Historian uncovers truth behind a 'gentlemanly war'

THE ENGLISH Civil War was a 'gentlemanly affair', according to English Heritage, which is currently organising events marking the 350th anniversary of the conflict.

Actually, it was the most racist and barbaric war the British Isles has ever witnessed, says a historian specialising in 17th- century Britain.

Charles Carlton, professor of history at North Carolina State University, says the victorious Parliamentarian forces executed large numbers of prisoners, indulged in the racist slaughter of Scottish and Irish soldiers, and made a fortune by selling captured Welshmen and Scots into slavery.

Professor Carlton, a Briton, fears that the horror of the conflict will be largely ignored when English Heritage and Civil War re-enactment societies stage mock battles, sieges and other events over the next year, including a 3,000-strong re-

enactment of the Battle of Edgehill later this month.

His research - to be published by Routledge on 22 October - shows that virtually all Irish prisoners of war captured in England were murdered and that 35 per cent of all Scots prisoners died in captivity. Large numbers of Scottish and Welsh prisoners were sold for a shilling each to English-owned sugar plantations in the West Indies and worked to death.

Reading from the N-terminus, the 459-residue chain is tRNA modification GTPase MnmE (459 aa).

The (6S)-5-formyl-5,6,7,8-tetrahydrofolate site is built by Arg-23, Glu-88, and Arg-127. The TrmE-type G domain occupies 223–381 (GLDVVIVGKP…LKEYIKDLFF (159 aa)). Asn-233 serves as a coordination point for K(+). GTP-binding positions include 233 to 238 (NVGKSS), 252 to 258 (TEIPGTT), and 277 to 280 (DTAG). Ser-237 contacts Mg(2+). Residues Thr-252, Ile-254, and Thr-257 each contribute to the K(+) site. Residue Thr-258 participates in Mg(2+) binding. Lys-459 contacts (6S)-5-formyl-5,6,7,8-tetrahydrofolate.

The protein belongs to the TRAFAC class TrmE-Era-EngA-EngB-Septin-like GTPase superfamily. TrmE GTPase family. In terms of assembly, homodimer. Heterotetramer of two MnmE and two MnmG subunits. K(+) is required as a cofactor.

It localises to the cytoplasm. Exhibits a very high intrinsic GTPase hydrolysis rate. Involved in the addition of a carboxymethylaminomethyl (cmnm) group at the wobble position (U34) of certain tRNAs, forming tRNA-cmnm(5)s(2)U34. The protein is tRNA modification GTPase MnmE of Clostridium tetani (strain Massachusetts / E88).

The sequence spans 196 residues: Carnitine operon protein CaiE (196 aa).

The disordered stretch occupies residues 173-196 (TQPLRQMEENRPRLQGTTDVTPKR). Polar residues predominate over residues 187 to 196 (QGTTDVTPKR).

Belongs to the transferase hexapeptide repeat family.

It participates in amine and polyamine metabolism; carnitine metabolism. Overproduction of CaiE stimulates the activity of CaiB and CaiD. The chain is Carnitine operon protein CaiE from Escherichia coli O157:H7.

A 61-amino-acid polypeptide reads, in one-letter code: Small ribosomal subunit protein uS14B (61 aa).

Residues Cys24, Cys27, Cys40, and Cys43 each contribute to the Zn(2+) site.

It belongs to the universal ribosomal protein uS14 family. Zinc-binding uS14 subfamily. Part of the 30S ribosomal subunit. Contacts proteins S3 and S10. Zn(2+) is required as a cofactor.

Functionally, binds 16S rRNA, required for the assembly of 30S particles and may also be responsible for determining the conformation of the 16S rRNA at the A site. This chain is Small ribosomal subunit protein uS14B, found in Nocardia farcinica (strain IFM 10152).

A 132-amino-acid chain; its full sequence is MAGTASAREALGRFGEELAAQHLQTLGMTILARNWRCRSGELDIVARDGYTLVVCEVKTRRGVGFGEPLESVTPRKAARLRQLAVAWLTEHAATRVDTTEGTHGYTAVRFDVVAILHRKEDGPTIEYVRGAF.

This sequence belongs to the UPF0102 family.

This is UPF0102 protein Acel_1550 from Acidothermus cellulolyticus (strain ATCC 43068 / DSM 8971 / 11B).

By contrast, only 1.4 per cent of English prisoners captured by the Parliamentarians died in captivity.

Professor Carlton believes that these realities should not be excluded from the celebrations. 'They should remind people of the true horror. The conflict was not a romantic game but the worst war ever fought on British soil. The re-enactment organisations should take steps to let people know the reality.'

However, an English Heritage spokesman said: 'We're not going to turn our events into Sam Peckinpah films.'

Professor Carlton's claims are supported by Dr John Morrill, reader in early modern history at Cambridge University, who said the research had shown that the conflict involved the whole of the British Isles and was 'not just a squabble amongst the English nobility and gentry'.

Professor Carlton has examined hundreds of contemporary private and official letters, pamphlets and memoirs. He calculates that, of the 70,000 English Royalists captured, only 1,000 died or were murdered in captivity, compared with 7,000 out of 19,100 Scots. Of the 5,100 Scots captured at the Battle of Dunbar in 1650, 4,000 subsequently died in Durham Cathedral or on sugar plantations in Barbados. There are no records of Irish Royalist prisoners, captured in England, being kept for any length of time. At least 770 are known to have been murdered.

The Parliamentarian authorities were not afraid to boast of their atrocities - one official pamphlet was called Welcome News from Ireland.